Puri­fy­ing The Nation: Pop­u­la­tion Exchange and Eth­nic Cleans­ing in Nazi-Allied Romania

Vladimir SOlonari
  • Review
By – September 1, 2011
Between 1940 and 1944, close to half of Romania’s Jew­ish pop­u­la­tion was killed by Roman­ian troops, with­out nec­es­sar­i­ly hav­ing been urged to do so by Nazi Ger­many. Where­as Hitler mur­dered Jews in the name of fight­ing Bol­she­vism and impos­ing a new order in East­ern Europe based on racial suprema­cy, this was not the objec­tive that prompt­ed mass mur­der in Roma­nia.

The per­se­cu­tion and mur­der of Roman­ian Jew­ry, argues Vladimir Solonari, stemmed from the effort of the country’s dic­ta­tor, Ion Antones­cu, and his fol­low­ers to cre­ate an eth­ni­cal­ly pure Roma­nia. Antones­cu believed that for­eign ele­ments, espe­cial­ly Jews, con­trolled all aspects of Romania’s eco­nom­ic and cul­tur­al life and sought to replace them with Roma­ni­ans who could prove their descent from the orig­i­nal Roman col­o­niz­ers who inter­mar­ried with the indige­nous pop­u­la­tion. Thus the com­bi­na­tion of xeno­pho­bic nation­al­ism, includ­ing vir­u­lent anti-Semi­tism; the acqui­si­tion of ter­ri­to­ry that Roma­nia believed his­tor­i­cal­ly belonged to them, and the fear of Com­mu­nism ema­nat­ing from the Sovi­et Union led Antones­cu to forge an alliance with Hitler, whom he believed would be sym­pa­thet­ic to his pol­i­cy of puri­fy­ing the Roman­ian nation.

Antonescu’s pol­i­cy entailed the expul­sion of the var­i­ous eth­nic groups that resided in the coun­try, which includ­ed Hun­gar­i­ans, Bul­gar­i­ans, Ukraini­ans, Gyp­sies, and Jews. One method of attain­ing this vision of a Roma­nia for Roma­ni­ans” was to engage in pop­u­la­tion exchanges with the var­i­ous coun­tries that these minori­ties rep­re­sent­ed, but in the case of Gyp­sies and Jews, there was no coun­try to exchange with; hence the deci­sion to deport these lat­ter minori­ties to the dis­put­ed ter­ri­to­ry of Transnis­tria. Dur­ing this process of eth­nic cleans­ing, ter­ri­ble mas­sacres by Roman­ian mil­i­tary and police units were per­pe­trat­ed against both the Jews and Gyp­sies, with per­haps the worst of these mass mur­ders dur­ing the Iasi pogrom in June 1941, which wit­nessed, accord­ing to Solonari, the mur­der of between 8,000 to 15,000 Jews. The mas­sacre coin­cid­ed with Nazi Germany’s inva­sion of the Sovi­et Union where­in Roman­ian army units joined the Wehrma­cht in the war against Bol­she­vism.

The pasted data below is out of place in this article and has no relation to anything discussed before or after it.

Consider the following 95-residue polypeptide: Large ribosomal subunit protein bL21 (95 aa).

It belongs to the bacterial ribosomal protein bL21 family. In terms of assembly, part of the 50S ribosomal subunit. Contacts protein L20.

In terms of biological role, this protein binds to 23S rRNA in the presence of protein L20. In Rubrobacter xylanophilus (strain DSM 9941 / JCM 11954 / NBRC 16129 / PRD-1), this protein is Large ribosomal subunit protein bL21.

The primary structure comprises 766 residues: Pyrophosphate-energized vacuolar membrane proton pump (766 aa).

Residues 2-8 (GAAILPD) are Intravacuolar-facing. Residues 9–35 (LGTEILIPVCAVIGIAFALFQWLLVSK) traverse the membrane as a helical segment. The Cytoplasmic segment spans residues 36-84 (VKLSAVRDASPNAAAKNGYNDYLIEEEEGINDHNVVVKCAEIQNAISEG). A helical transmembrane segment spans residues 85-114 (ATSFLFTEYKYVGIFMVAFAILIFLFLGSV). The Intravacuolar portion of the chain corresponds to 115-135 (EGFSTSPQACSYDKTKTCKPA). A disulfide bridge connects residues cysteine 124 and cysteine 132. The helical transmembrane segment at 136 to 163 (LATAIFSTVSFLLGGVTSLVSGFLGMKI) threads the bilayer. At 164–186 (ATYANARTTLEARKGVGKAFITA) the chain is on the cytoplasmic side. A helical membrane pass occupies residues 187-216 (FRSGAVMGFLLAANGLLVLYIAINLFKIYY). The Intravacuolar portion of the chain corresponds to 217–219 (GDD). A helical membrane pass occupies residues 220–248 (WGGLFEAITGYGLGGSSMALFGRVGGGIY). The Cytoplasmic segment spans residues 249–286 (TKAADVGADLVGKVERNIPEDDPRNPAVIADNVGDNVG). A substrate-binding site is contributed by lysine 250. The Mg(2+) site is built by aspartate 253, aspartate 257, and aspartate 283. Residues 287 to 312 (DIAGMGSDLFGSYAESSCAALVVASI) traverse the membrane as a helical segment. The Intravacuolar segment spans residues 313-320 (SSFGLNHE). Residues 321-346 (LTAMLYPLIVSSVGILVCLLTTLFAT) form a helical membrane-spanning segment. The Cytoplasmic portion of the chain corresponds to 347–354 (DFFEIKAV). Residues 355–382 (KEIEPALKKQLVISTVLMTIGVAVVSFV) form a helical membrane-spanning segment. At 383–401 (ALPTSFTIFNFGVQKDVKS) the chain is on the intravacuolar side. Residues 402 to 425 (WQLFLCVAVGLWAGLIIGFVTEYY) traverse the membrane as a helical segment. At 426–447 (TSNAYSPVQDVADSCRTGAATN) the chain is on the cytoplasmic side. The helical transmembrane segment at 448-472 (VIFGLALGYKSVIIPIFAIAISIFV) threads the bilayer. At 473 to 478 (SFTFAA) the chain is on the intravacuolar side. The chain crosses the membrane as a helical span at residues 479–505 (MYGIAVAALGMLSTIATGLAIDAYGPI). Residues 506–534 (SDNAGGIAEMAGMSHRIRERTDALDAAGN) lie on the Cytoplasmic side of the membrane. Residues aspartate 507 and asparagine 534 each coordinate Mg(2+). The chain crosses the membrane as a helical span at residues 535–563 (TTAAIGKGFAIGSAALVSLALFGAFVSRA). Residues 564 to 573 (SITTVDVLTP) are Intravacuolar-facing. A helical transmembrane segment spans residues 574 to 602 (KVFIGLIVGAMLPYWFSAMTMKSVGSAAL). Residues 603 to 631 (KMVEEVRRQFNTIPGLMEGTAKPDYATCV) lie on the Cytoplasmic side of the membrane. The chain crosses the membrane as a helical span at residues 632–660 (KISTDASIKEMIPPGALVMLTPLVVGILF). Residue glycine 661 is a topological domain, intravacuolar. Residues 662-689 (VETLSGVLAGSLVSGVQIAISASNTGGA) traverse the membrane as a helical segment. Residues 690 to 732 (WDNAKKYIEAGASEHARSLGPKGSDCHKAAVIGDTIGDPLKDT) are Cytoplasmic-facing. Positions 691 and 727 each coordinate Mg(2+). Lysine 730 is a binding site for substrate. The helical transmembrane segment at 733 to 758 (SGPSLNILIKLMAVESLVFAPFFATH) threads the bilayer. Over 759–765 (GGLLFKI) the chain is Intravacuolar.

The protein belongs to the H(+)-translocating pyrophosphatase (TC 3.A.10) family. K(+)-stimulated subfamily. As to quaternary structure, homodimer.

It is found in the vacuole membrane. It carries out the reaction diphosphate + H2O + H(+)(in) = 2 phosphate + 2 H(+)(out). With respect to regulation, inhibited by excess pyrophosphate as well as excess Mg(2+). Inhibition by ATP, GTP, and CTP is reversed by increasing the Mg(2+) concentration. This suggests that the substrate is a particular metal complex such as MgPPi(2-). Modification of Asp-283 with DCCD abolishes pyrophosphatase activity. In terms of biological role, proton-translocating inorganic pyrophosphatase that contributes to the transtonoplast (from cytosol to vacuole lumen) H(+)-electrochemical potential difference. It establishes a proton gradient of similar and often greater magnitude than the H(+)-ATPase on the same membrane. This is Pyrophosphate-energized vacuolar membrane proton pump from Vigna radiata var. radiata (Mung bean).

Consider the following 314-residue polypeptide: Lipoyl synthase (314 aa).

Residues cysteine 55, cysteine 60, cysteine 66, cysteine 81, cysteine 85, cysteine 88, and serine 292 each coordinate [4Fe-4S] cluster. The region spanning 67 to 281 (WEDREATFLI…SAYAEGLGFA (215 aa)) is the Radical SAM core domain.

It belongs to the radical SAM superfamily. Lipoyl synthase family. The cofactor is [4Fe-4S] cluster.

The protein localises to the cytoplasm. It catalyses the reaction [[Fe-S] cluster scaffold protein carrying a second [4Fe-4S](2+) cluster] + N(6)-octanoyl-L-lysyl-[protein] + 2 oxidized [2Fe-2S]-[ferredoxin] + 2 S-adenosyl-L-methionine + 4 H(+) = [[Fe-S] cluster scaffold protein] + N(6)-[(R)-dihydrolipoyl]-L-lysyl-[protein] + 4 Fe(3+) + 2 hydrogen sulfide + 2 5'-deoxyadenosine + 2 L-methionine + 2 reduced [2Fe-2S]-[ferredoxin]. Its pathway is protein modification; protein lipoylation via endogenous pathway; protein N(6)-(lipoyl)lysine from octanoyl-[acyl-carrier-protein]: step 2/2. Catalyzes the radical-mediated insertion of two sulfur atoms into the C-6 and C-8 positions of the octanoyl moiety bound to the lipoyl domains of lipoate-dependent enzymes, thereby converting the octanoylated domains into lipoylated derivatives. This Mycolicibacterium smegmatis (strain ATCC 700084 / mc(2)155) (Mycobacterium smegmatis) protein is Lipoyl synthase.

Roma­nia was an ally of Nazi Ger­many as long as Antones­cu believed that Hitler would be suc­cess­ful in win­ning the war. But by the begin­ning of 1942, the war had turned against Ger­many, and Antones­cu feared the con­se­quences of being on the los­ing side. Solonari con­tends that this was an impor­tant con­sid­er­a­tion in explain­ing why Antones­cu refused to deport Bucharest’s Jews to Belzec despite the Nazi pres­sure to include Romania’s Jews in the planned Final Solu­tion.

The non-spe­cial­ist may find Solonari’s book a bit dif­fi­cult due to lack of famil­iar­i­ty with the names of the many Roman­ian per­pe­tra­tors involved in Romania’s role in the Holo­caust, but the book i s well worth the effort.
Abra­ham J. Edel­heit is an asso­ciate pro­fes­sor of his­to­ry at Kings­bor­ough Com­mu­ni­ty Col­lege (CUNY) and the author, co-author, or edi­tor of eleven books on the Holo­caust, Zion­ism, Jew­ish and Euro­pean his­to­ry, and Mil­i­tary affairs. His most recent pub­li­ca­tion appeared in Armor mag­a­zine, the offi­cial jour­nal of the US Army Armor and Cav­al­ry Command.

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